Vlogging has been on my mind for a while. I had a YouTube channel in a past life when I was a gamer. I stopped because I fell away from gaming—and because the YouTube community hated me (but that’s what happens when you’re a female gamer).
I already had the kit I needed to get started with Vlogging because I do photography. A camera that shoots video, lenses, a tripod… Let’s go!
I wanted to record a diary of sorts. A behind the scenes of building With Jack. Real, honest insights—even on days when things aren’t going well. Building a business isn’t always dollar bills falling from the sky, you know.
I’ve been enjoying Justin Jackson and Noah Kagan’s YouTube channel. They focus on business and building products, and Justin films the occasional vlog.
I thought I could offer a different persepctive as a solo, female founder bootstrapping a business in Scotland. Not only that, but the UK insurance industry isn’t very transparent. Nobody is really sharing the process of building an insurance business, warts and all.
My Startup Diary is now on YouTube and updated weekly. If you like it, please become a subscriber!
Everything about accelerators scare me. It’s a world that I’m not familiar with. Prior to last week, I did’t know the difference between a Venture Capitalist and an Angel Investor.
I’ve never had someone tear apart my business before, albeit constructively. My mum always tells me I’m doing a great job.
The week before Ignite I had reached a milestone at With Jack. I hit the 100 customer mark and was feeling confident. This metric validated my business.
With a conversion rate of 30%+, it was an indication to keep on trucking to 1000.
100 Customers = Validation
1000 Customers = Profitable business
10,000 Customers = Lifestyle business
100,000 Customers = Multi-million pound business
My confidence didn’t last. A couple of days before setting off for Newcastle, doubt set in.
I’m not good enough as a founder. My business isn’t solving a pressing enough problem. Everyone else is going to be further along than me. What if I don’t know my figures? I’m afraid I’ll look stupid.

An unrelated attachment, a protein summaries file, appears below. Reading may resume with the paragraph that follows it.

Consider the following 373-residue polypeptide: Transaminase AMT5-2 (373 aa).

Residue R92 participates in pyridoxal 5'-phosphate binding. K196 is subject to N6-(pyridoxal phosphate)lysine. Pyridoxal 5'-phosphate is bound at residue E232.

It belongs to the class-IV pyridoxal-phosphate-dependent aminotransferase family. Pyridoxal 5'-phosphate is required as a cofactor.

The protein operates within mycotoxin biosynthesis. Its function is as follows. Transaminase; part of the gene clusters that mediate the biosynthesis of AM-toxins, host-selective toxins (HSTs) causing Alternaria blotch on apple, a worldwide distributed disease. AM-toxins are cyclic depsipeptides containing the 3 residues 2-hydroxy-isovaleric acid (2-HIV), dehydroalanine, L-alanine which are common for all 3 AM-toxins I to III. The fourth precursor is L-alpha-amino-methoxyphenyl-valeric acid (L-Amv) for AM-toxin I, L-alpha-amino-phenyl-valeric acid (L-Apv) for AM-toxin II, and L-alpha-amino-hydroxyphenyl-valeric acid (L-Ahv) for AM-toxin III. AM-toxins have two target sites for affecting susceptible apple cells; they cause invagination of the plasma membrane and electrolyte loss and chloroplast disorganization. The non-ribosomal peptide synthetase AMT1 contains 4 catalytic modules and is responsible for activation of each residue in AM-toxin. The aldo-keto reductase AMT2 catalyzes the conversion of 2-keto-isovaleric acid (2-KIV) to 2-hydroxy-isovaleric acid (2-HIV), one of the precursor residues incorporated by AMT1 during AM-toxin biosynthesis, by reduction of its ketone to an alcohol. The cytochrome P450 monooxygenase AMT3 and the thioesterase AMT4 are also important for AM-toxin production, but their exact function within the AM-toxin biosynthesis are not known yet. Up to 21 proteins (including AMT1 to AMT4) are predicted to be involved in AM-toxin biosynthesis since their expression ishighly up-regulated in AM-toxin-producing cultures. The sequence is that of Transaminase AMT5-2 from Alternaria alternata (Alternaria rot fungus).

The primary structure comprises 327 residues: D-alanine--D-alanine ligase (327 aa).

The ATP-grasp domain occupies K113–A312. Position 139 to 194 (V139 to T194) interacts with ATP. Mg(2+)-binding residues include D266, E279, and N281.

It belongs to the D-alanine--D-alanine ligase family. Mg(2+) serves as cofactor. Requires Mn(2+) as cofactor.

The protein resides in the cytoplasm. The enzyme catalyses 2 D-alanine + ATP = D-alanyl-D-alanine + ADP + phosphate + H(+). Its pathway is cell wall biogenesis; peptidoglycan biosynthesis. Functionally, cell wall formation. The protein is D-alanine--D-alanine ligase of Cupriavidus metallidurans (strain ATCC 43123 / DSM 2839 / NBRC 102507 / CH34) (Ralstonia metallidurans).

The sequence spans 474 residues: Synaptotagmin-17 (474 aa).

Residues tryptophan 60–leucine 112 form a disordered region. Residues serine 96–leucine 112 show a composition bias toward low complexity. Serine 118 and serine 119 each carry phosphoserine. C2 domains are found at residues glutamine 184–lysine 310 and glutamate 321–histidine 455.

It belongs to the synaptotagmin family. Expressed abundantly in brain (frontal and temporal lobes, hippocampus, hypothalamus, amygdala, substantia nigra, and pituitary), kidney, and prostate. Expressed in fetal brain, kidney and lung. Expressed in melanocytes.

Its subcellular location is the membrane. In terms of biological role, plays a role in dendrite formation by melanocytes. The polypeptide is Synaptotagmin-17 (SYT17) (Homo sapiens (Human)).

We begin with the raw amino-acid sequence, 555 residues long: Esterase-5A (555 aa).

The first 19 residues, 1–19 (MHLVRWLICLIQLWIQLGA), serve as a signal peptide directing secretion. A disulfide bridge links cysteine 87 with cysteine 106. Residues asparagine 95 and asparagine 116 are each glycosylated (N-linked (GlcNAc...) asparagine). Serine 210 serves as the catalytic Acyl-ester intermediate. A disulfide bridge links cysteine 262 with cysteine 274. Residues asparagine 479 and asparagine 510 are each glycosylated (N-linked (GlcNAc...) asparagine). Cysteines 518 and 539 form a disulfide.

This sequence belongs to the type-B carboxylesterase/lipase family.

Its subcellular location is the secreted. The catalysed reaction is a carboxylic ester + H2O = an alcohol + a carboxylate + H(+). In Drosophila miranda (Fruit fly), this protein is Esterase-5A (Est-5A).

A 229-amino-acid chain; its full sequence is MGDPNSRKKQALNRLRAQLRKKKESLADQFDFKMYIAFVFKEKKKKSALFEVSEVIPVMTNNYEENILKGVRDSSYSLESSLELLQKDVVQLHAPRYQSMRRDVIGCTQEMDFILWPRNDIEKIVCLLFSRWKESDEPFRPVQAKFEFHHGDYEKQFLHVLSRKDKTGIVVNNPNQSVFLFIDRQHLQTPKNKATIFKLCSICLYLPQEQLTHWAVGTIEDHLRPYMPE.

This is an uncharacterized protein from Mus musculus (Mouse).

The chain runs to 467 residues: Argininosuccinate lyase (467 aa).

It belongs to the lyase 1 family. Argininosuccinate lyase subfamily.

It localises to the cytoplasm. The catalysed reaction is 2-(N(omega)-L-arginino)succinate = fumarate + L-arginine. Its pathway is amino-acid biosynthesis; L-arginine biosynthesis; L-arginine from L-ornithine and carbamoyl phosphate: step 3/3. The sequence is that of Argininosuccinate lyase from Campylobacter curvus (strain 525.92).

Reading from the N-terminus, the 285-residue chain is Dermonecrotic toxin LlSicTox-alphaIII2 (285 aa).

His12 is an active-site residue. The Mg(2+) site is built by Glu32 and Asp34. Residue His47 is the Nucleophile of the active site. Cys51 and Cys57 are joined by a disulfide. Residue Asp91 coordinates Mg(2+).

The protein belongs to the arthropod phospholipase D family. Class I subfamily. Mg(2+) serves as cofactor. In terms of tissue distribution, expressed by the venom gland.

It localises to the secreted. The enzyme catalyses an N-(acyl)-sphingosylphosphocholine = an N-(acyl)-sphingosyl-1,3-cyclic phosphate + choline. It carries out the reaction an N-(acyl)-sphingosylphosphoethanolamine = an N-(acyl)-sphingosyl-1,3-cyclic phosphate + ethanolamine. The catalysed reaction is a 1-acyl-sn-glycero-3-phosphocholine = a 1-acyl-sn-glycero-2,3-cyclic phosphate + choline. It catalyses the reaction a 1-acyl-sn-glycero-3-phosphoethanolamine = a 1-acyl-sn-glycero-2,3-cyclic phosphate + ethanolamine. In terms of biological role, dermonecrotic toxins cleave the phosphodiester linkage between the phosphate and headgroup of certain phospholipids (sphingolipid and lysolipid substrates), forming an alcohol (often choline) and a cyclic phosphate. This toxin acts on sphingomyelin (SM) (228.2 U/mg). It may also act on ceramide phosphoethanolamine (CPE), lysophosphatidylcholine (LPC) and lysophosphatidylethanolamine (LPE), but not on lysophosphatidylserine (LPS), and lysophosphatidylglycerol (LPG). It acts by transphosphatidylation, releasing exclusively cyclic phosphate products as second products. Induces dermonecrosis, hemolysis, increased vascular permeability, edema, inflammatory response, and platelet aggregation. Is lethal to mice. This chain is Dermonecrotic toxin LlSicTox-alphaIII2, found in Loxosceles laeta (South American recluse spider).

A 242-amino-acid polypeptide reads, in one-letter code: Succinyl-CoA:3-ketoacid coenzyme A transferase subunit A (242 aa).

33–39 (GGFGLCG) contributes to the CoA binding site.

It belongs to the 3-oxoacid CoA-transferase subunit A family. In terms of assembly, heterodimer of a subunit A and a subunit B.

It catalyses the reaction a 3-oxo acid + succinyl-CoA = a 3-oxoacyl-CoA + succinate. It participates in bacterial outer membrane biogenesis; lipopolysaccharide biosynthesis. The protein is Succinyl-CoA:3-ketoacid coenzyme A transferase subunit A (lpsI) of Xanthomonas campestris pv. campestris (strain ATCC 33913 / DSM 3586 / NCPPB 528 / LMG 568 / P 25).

It turns out this was normal. Having spoken to the other startups at Ignite off-site, most felt the same.
The Application Process
What followed was an intense, 2-day programme.
The first half of each day comprised of workshops on growth, hiring and more. I took a ton of notes in these sessions and came away with actionable tips—some of which I’ve implemented with positive effect.
This part of the day provided more value than many of the £200+ conferences I’ve attended.
In the afternoon we had Office Hours with investors, mentors and the Ignite team. This part of the day was challenging and tested each of us as founders.
A Brief Backstory…
My background is unconventional. 12 years ago I inherited my Dad’s insurance business. From the age of 18 I worked from home until moving into a co-working space in 2013. That’s 8 years of working from home!
For several of those years I also battled a crippling anxiety disorder. At my anxiety’s peak, I didn’t leave the house for fear of having panic attacks. It took over my life.
I don’t recognise that person anymore, but I often joke that the 8 years I spent working from home—and with the little social interaction I had—my social skills have been affected. In other words, this was way out of my comfort zone!
I was asked difficult questions. I didn’t have answers to all of them. At times it probably did look like I don’t know what I’m doing. I met some disinterested and stony-faced Venture Capitalists. I went into these sessions feeling proud of what I’m building, but left wondering why I was even there.
While some of what I’m saying sounds negative, it isn’t.
Being a solo founder, I need to have a network of people who question my beliefs. Test my assumptions. Challenge my theories. I believe that’s what will take With Jack from 100 customers to 1000 and beyond.
After feeling exhausted and bruised, we ended the first day with a 3 minute pitch.
Despite doing a bit of public speaking, it’s still an uncomfortable process for me. But this was different. Everyone in that room was in the same boat. Sharing the experience and knowing what we were all going through, everyone was rooting for one another. There was a lot of support.
Day two followed the same format. This time I felt prepared for stony-faced Venture Capitalists. I felt prepared for difficult questions. I felt prepared to doubt myself.
After embracing the uneasiness of it all, I ended the experience on a high.
Why Did I Apply To Ignite?